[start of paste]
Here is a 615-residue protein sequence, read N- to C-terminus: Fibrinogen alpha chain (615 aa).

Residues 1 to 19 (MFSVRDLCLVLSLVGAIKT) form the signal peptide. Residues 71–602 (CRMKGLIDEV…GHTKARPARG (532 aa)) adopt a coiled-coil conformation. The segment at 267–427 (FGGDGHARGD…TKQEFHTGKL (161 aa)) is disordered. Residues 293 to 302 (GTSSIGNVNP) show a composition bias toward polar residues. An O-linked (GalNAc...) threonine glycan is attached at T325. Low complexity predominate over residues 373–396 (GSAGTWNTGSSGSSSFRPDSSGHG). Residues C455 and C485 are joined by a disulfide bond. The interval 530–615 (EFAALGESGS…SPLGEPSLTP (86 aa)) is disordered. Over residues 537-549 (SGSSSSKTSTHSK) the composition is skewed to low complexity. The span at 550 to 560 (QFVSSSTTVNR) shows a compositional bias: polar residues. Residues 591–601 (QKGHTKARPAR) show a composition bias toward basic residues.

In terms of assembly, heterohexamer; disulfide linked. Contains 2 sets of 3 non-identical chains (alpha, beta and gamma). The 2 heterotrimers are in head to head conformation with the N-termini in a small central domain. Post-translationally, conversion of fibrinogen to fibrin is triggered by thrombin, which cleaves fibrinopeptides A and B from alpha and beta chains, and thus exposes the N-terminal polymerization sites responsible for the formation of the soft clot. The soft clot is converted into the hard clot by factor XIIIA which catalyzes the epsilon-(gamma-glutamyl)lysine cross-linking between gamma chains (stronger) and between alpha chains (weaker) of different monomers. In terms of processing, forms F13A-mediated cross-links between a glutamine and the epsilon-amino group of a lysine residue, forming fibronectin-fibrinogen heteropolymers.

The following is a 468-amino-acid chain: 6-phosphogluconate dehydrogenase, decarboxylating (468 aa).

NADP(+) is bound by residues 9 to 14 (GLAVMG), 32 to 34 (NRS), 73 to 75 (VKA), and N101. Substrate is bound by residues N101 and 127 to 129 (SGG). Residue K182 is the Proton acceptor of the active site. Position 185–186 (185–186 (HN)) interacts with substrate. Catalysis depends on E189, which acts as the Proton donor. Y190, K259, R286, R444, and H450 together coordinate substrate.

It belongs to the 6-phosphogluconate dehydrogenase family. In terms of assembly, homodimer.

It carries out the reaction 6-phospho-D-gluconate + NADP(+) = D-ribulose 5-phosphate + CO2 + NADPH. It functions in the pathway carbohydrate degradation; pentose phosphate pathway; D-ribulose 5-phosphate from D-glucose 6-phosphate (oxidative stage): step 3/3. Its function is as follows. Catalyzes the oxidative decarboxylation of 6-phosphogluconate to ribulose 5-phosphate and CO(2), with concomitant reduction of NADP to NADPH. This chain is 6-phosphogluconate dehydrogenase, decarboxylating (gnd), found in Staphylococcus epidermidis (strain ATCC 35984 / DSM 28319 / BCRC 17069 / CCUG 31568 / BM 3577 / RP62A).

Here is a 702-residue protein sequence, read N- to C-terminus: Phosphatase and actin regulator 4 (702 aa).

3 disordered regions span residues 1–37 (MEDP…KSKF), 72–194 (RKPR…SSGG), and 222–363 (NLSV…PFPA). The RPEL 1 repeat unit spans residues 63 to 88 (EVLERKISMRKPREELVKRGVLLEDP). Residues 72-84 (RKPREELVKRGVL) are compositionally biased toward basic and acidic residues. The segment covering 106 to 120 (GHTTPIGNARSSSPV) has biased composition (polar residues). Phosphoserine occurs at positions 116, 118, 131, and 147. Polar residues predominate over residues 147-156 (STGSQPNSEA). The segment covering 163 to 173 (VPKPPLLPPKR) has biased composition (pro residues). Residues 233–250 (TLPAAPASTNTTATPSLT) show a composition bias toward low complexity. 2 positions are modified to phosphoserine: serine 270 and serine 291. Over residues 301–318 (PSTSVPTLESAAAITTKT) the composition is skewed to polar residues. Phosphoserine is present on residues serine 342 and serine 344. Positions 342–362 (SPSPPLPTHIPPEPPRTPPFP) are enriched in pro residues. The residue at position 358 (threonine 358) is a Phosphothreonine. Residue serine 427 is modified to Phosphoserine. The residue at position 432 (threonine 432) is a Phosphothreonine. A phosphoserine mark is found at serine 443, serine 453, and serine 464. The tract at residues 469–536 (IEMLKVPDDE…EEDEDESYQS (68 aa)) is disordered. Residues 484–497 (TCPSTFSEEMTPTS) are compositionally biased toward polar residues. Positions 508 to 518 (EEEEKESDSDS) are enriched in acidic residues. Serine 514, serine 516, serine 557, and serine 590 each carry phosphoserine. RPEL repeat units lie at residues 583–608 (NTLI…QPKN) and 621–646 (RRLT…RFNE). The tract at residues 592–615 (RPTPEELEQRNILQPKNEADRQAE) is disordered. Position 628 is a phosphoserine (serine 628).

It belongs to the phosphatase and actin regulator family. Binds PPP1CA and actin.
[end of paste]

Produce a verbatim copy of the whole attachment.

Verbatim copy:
Here is a 615-residue protein sequence, read N- to C-terminus: Fibrinogen alpha chain (615 aa).

Residues 1 to 19 (MFSVRDLCLVLSLVGAIKT) form the signal peptide. Residues 71–602 (CRMKGLIDEV…GHTKARPARG (532 aa)) adopt a coiled-coil conformation. The segment at 267–427 (FGGDGHARGD…TKQEFHTGKL (161 aa)) is disordered. Residues 293 to 302 (GTSSIGNVNP) show a composition bias toward polar residues. An O-linked (GalNAc...) threonine glycan is attached at T325. Low complexity predominate over residues 373–396 (GSAGTWNTGSSGSSSFRPDSSGHG). Residues C455 and C485 are joined by a disulfide bond. The interval 530–615 (EFAALGESGS…SPLGEPSLTP (86 aa)) is disordered. Over residues 537-549 (SGSSSSKTSTHSK) the composition is skewed to low complexity. The span at 550 to 560 (QFVSSSTTVNR) shows a compositional bias: polar residues. Residues 591–601 (QKGHTKARPAR) show a composition bias toward basic residues.

In terms of assembly, heterohexamer; disulfide linked. Contains 2 sets of 3 non-identical chains (alpha, beta and gamma). The 2 heterotrimers are in head to head conformation with the N-termini in a small central domain. Post-translationally, conversion of fibrinogen to fibrin is triggered by thrombin, which cleaves fibrinopeptides A and B from alpha and beta chains, and thus exposes the N-terminal polymerization sites responsible for the formation of the soft clot. The soft clot is converted into the hard clot by factor XIIIA which catalyzes the epsilon-(gamma-glutamyl)lysine cross-linking between gamma chains (stronger) and between alpha chains (weaker) of different monomers. In terms of processing, forms F13A-mediated cross-links between a glutamine and the epsilon-amino group of a lysine residue, forming fibronectin-fibrinogen heteropolymers.

The following is a 468-amino-acid chain: 6-phosphogluconate dehydrogenase, decarboxylating (468 aa).

NADP(+) is bound by residues 9 to 14 (GLAVMG), 32 to 34 (NRS), 73 to 75 (VKA), and N101. Substrate is bound by residues N101 and 127 to 129 (SGG). Residue K182 is the Proton acceptor of the active site. Position 185–186 (185–186 (HN)) interacts with substrate. Catalysis depends on E189, which acts as the Proton donor. Y190, K259, R286, R444, and H450 together coordinate substrate.

It belongs to the 6-phosphogluconate dehydrogenase family. In terms of assembly, homodimer.

It carries out the reaction 6-phospho-D-gluconate + NADP(+) = D-ribulose 5-phosphate + CO2 + NADPH. It functions in the pathway carbohydrate degradation; pentose phosphate pathway; D-ribulose 5-phosphate from D-glucose 6-phosphate (oxidative stage): step 3/3. Its function is as follows. Catalyzes the oxidative decarboxylation of 6-phosphogluconate to ribulose 5-phosphate and CO(2), with concomitant reduction of NADP to NADPH. This chain is 6-phosphogluconate dehydrogenase, decarboxylating (gnd), found in Staphylococcus epidermidis (strain ATCC 35984 / DSM 28319 / BCRC 17069 / CCUG 31568 / BM 3577 / RP62A).

Here is a 702-residue protein sequence, read N- to C-terminus: Phosphatase and actin regulator 4 (702 aa).

3 disordered regions span residues 1–37 (MEDP…KSKF), 72–194 (RKPR…SSGG), and 222–363 (NLSV…PFPA). The RPEL 1 repeat unit spans residues 63 to 88 (EVLERKISMRKPREELVKRGVLLEDP). Residues 72-84 (RKPREELVKRGVL) are compositionally biased toward basic and acidic residues. The segment covering 106 to 120 (GHTTPIGNARSSSPV) has biased composition (polar residues). Phosphoserine occurs at positions 116, 118, 131, and 147. Polar residues predominate over residues 147-156 (STGSQPNSEA). The segment covering 163 to 173 (VPKPPLLPPKR) has biased composition (pro residues). Residues 233–250 (TLPAAPASTNTTATPSLT) show a composition bias toward low complexity. 2 positions are modified to phosphoserine: serine 270 and serine 291. Over residues 301–318 (PSTSVPTLESAAAITTKT) the composition is skewed to polar residues. Phosphoserine is present on residues serine 342 and serine 344. Positions 342–362 (SPSPPLPTHIPPEPPRTPPFP) are enriched in pro residues. The residue at position 358 (threonine 358) is a Phosphothreonine. Residue serine 427 is modified to Phosphoserine. The residue at position 432 (threonine 432) is a Phosphothreonine. A phosphoserine mark is found at serine 443, serine 453, and serine 464. The tract at residues 469–536 (IEMLKVPDDE…EEDEDESYQS (68 aa)) is disordered. Residues 484–497 (TCPSTFSEEMTPTS) are compositionally biased toward polar residues. Positions 508 to 518 (EEEEKESDSDS) are enriched in acidic residues. Serine 514, serine 516, serine 557, and serine 590 each carry phosphoserine. RPEL repeat units lie at residues 583–608 (NTLI…QPKN) and 621–646 (RRLT…RFNE). The tract at residues 592–615 (RPTPEELEQRNILQPKNEADRQAE) is disordered. Position 628 is a phosphoserine (serine 628).

It belongs to the phosphatase and actin regulator family. Binds PPP1CA and actin.